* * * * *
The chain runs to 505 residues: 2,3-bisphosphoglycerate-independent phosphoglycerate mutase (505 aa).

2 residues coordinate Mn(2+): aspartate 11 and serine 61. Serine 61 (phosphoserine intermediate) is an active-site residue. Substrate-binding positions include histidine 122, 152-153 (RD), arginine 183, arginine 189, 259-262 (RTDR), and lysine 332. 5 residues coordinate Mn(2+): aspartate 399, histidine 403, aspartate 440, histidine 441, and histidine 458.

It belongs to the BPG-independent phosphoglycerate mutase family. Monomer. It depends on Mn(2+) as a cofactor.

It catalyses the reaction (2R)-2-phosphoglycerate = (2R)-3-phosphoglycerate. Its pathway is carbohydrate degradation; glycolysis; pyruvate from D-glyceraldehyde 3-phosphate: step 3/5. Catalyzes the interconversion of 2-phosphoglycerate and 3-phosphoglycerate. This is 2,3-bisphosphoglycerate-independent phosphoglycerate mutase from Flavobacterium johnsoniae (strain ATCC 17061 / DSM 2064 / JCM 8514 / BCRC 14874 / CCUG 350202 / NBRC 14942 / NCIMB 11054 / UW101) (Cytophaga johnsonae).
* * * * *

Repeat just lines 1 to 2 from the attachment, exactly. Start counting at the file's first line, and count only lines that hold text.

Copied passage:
The chain runs to 505 residues: 2,3-bisphosphoglycerate-independent phosphoglycerate mutase (505 aa).

2 residues coordinate Mn(2+): aspartate 11 and serine 61. Serine 61 (phosphoserine intermediate) is an active-site residue. Substrate-binding positions include histidine 122, 152-153 (RD), arginine 183, arginine 189, 259-262 (RTDR), and lysine 332. 5 residues coordinate Mn(2+): aspartate 399, histidine 403, aspartate 440, histidine 441, and histidine 458.